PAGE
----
Turkey has a guaranteed military presence in northern Syria indefinitely, with US-Russian blessing. But it is not clear yet what Turkey will do with the Daesh militants flooding to its gates, and what Turkey will do with the Muslim Brotherhood project, bearing in mind that the Russians are forging a special relationship with Egypt, and both issues deserve scrutiny at some point. At present, Moscow is keen for Egypt to play a role in Syria, but it continues to speak the language of the battlefield, where the priority remains for Turkey and Iran. The Russian-sponsored deal between Turkey and Iran would also allow Iran to control the area south of the Syrian capital to guarantee two main things: Preventing the independence of any Syrian government in Damascus, and the corridor crucial to Iran’s regional strategy. Here, Moscow may deliver on its promise of removing militias from Syria but only after the defeat of Daesh and the subduing of Syrian rebels of all backgrounds.
Washington does not mind. All the US threats to Iran are folklore now, part of the rhetoric on containing and reining in Iran’s expansionism in the Arab world. This is the “last concern” of the Americans, however. All this rhetoric is calculated, but certainly the Trump administration will not abandon the nuclear deal with Iran no matter how much the US envoy to the UN Nikki Haley steps up her attacks on Iran, and the US-led international coalition will not stop Iran from seizing territories liberated from Daesh in Syria and Iraq. There would not be any US steps to contain Iran’s influence in the two countries after operations against Daesh are concluded, when it will be too late any way. The Trump administration has reneged on its promises; its promised new strategy is to avoid blame, but it will do little differently.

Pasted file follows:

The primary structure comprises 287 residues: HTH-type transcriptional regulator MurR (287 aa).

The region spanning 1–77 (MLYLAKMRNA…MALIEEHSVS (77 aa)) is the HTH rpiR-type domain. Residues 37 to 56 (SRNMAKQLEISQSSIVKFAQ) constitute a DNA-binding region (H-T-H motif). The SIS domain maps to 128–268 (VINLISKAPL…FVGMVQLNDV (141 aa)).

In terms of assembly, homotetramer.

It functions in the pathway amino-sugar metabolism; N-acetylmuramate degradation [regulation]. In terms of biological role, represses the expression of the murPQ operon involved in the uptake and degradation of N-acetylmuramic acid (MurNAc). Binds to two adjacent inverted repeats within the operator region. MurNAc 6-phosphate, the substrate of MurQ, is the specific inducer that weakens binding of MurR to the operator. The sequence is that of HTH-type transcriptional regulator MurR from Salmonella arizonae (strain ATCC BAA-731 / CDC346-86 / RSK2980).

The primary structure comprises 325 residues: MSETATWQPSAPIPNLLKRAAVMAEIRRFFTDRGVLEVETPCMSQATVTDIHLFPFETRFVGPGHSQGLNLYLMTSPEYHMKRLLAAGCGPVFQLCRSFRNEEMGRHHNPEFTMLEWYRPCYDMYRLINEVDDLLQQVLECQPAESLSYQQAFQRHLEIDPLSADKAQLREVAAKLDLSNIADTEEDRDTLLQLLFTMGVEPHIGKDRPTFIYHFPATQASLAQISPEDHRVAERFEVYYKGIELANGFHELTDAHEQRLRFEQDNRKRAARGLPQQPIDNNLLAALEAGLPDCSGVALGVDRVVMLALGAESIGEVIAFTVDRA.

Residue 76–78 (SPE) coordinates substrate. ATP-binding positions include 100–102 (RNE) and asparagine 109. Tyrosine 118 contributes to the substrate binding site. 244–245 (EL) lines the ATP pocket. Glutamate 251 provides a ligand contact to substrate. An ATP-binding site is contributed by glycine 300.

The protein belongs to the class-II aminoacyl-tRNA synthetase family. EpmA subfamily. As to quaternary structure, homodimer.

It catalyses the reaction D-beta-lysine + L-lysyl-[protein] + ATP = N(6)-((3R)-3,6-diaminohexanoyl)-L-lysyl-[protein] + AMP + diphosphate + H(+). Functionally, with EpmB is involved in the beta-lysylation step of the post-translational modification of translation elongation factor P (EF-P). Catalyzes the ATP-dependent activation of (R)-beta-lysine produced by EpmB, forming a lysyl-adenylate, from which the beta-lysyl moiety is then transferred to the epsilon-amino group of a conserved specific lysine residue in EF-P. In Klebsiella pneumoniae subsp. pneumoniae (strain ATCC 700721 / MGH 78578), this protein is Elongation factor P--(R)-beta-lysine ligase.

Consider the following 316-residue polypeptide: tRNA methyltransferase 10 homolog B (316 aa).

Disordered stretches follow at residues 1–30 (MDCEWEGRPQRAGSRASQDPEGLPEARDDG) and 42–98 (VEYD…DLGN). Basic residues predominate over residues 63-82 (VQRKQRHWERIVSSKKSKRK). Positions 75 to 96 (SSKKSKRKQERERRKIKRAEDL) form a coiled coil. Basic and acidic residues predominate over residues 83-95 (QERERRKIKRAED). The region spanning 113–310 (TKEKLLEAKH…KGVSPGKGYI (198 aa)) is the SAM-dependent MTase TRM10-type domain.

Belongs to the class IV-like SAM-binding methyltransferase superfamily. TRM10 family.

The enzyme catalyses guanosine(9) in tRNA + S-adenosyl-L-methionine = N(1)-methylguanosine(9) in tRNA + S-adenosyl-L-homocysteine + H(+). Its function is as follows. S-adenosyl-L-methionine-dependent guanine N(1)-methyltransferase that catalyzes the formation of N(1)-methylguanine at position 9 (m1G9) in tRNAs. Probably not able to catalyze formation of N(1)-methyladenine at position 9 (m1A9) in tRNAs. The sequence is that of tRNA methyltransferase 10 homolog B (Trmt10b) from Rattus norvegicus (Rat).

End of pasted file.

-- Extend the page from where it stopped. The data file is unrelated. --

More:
The US’s deliberate absence has left the arena wide open to the Russians to draw the new map of Syria and beyond. Washington has turned the page on strategic, economic and military rivalry with Moscow and has decided the time is ripe for accords and influence-sharing with the Russians across the region.
In Iraq, where partition has become inevitable, both powers oppose the hasty Kurdish referendum for independence and secession. Practically, both realize that this scenario will not favor the Kurds, but will in fact benefit Iran, which has swept across Iraq’s sovereignty and land to implement its Persian/Shia crescent project. Both powers understand what would be left for Iraq’s Sunnis, once the rulers of Iraq, is a bitter loss, and a state devoid of power and resources.
Both have read well the Arab weakness and the Gulf’s priorities, and have promised new demarches in Yemen. There, both the US and Russia want Saudi Arabia to exit from the conflict, but while knowing the path to the solution they have not yet taken it. Indeed, the main knot in the Yemen crisis is Iran, and the US and Russia are not applying pressure there, knowing full well that Iran would not easily surrender a gateway to the Saudi border via the Houthi rebels. Here, too, there are a lot of promises and but no real measures.
In Lebanon, where Moscow and Washington agree on the priority of containment, both are reassured that the situation is under control, but they are not doing enough to sustain the country’s stability. The requests made by Lebanese Prime Minister Saad Hariri during his visit to Russia last week included support for the army, another matter that both the US and Russia converge upon. However, regarding the other demand on the demarcation of Lebanese borders with Syria and Israel, the latter governed by the 1949 armistice agreement to the present day, there is an inexplicable reluctance by the Americans and Russians.
Sergei Lavrov’s tour of Arab capitals, and the Iranian and Turkish consultations in the capitals of the three guarantors in Syria — Russia, Turkey, and Iran — confirm that the time of sharing influence in Syria has come. The Arab absence from this is painful, and a testimony of how scattered the Arab states are. True, Lavrov came to the Arab capitals before declaring his map, and has informed us that key Arab capitals have agreed to the new equations. Ultimately, however, Iraq and Syria are on the verge of replacing an old map, Sykes-Picot, with a new one — the Sergei Lavrov Map.

• Raghida Dergham is a columnist, senior diplomatic correspondent, and New York bureau chief for the London-based Al-Hayat newspaper since 1989. She is the founder and executive chairman of Beirut Institute. She is a member of the Council on Foreign Relations, and an honorary fellow at the Foreign Policy Association and has served on the International Media Council of the World Economic Forum.
Twitter: @RaghidaDergham